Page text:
I admit that my younger self used to mock the Oscars and scoff at how self-important Hollywood actors and producers believed themselves to be. But I have changed my opinion. I think I was wrong, and I don’t make fun of the Oscars anymore. Films can be a powerful force for change, give voice to the voiceless, educate millions and make a significant impact for good. I am not saying that all films are valuable. But they are all powerful.
I have been asked why I chose to end my eight-year career as an educational consultant and become the President of Jerusalem U, an organization that makes films.
I am a champion of the critical importance of quality teachers and the impact of sustained, excellent teaching on a child’s life. Just ask my colleagues; an ill-equipped teacher can bring me to tears, and a child suffering in school elicits the mama bear in me and makes me want to move mountains to make schools better. I am a devoted student of Parker Palmer and Ron Berger. I listen to the podcast Two Teachers on a Train and I have recommended Kirsten Olsen’s book Wounded by School countless times, because I know that teachers can make or break a child.
The stakes are high and our world depends on our children. And they depend on us. I will forever remain unwaveringly passionate about advocating for children and doing everything we can to create the best nurturing educational environments. I am as fired up about our collective need to move our world of education forward as I have ever been.
So why films? And why now?
Here’s the thing. Films are one of the most powerful educational tools that exist in our world.
Films are visceral. They are soulful. They are intellectual. They have the potential to touch us deep inside our hearts. While films will never replace quality teachers, a powerful film can accomplish something that is rare in a typical classroom experience, and a film in the hands of a good teacher is magical.
Films develop our perspective and push us to challenge our paradigms and mental models. They draw us into the lives and stories of characters, and we are temporarily suspended in an alternate, immersive reality that evokes our widest range of emotions. We might laugh, cry, feel scared, get angry or feel all of these emotions at once. Films inspire and transform. We walk out of a film a different person than when we walk in, and that’s because a film is an experience. There is nothing more educationally powerful than an experience.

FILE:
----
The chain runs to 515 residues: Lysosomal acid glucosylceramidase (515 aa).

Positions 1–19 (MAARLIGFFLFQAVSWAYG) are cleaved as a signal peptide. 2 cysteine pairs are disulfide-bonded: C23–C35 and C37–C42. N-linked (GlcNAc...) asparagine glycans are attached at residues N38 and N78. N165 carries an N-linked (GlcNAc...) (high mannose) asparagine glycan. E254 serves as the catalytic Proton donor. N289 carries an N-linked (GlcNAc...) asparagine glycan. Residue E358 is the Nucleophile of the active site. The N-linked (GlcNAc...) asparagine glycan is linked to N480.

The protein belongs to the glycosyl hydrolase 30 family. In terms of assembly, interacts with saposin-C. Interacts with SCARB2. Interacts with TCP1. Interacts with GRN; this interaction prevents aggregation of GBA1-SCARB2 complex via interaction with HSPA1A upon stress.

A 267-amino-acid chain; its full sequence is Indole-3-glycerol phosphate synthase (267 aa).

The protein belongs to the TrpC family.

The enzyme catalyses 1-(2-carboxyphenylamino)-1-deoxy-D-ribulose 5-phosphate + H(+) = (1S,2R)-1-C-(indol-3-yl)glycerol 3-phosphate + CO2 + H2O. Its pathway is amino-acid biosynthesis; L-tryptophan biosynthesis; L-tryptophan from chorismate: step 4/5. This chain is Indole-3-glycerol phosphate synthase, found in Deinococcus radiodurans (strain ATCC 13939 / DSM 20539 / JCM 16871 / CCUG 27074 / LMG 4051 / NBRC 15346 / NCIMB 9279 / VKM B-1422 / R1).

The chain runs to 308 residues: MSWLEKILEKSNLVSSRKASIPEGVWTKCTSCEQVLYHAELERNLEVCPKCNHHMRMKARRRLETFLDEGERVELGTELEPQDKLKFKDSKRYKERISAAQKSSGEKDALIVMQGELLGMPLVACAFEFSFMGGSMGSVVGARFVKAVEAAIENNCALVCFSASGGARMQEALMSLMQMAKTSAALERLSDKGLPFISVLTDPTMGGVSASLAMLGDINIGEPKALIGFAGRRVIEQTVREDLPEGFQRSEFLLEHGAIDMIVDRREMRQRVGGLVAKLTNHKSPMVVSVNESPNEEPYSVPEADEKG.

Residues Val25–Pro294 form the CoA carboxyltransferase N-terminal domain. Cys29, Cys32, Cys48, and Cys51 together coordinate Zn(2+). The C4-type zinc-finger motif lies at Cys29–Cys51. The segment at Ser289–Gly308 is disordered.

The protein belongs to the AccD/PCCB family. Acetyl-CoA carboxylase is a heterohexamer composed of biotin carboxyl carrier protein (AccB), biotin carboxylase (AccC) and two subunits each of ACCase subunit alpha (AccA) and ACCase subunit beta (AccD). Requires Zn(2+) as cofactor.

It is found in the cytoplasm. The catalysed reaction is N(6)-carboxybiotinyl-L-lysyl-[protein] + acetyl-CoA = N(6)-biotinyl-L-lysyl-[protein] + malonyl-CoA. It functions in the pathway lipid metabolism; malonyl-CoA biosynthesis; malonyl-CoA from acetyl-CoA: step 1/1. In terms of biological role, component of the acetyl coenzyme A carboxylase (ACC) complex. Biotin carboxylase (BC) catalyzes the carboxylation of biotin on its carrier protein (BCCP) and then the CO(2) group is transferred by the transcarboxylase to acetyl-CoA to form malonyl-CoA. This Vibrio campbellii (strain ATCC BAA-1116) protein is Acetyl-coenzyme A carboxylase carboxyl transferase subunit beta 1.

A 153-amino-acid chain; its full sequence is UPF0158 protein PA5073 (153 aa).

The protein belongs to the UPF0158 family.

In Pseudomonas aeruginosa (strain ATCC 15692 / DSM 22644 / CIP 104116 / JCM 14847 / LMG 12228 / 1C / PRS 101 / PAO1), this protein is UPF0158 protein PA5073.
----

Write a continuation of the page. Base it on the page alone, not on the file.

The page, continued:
Films change us.
Films can change our world because they are far reaching. A film has the unique capacity to make an impact on endless numbers of viewers. And that’s why, for me, the time is now.
Maybe I am being sentimental. Maybe it’s a byproduct of this phase in my life and my recent aliyah. It doesn’t matter. What I know for sure is that there is a palpable urgency that motivates me. It is not a prophet of doom or fatalist kind of urgency.
Our world is flawed and wounded and honestly, kind of crazy. Last week was gut-wrenching. Though I try to push it out of my mind, last week was a tragic and painful reminder of the evil that exists to hurt and destroy the Jewish people and deny us our birthright, the land of Israel. Last week chipped away at my sense of security and of being able to believe my children are safe once I tuck them into their beds at night.
But the urgency I feel and the urgency that motivates me is one of optimism. I know we are powerful and capable of driving change. My urgency is about quieting the insanity and bringing more light to our world — and specifically, to ourselves as a Jewish people.
Walking to work every day through the alleys of the Old City in Jerusalem, I feel the cobblestone streets beneath my sandaled feet. I hear the sound of different nations and I see the wide-eyed tourists enraptured by the mystery of this city, and I wonder. Do they know about Israel’s history? Do they believe in Israel’s right to exist and thrive? Do they understand the historical truths about Israel’s sovereignty? Do they recognize the barrage of media bias, flooding the news outlets and skewing even a rational person’s ability to see things clearly? I think that not nearly enough people know.
It’s hard to live here and not be filled with a sense of responsibility to contribute and to Do Something. It’s hard to live here and not want to help make the case for Israel and tell Israel’s story. The world needs to know, and every Jew deserves a chance to be informed, know the truth, and be filled with pride. And that’s what the films at Jerusalem U seek to achieve.
I know that we can be stronger as a nation inside and outside of our land, and that it’s in our hands to make that happen. Our enemies are real. There is no time to waste for the Jewish people to be strengthened and better informed.
And there is no time to waste to help every Jew understand how they are an important character in what would be the greatest film ever, the story of the Jewish people. Our children are counting on us to make their world better, and as Hollywood as this might sound, films can help us do just that.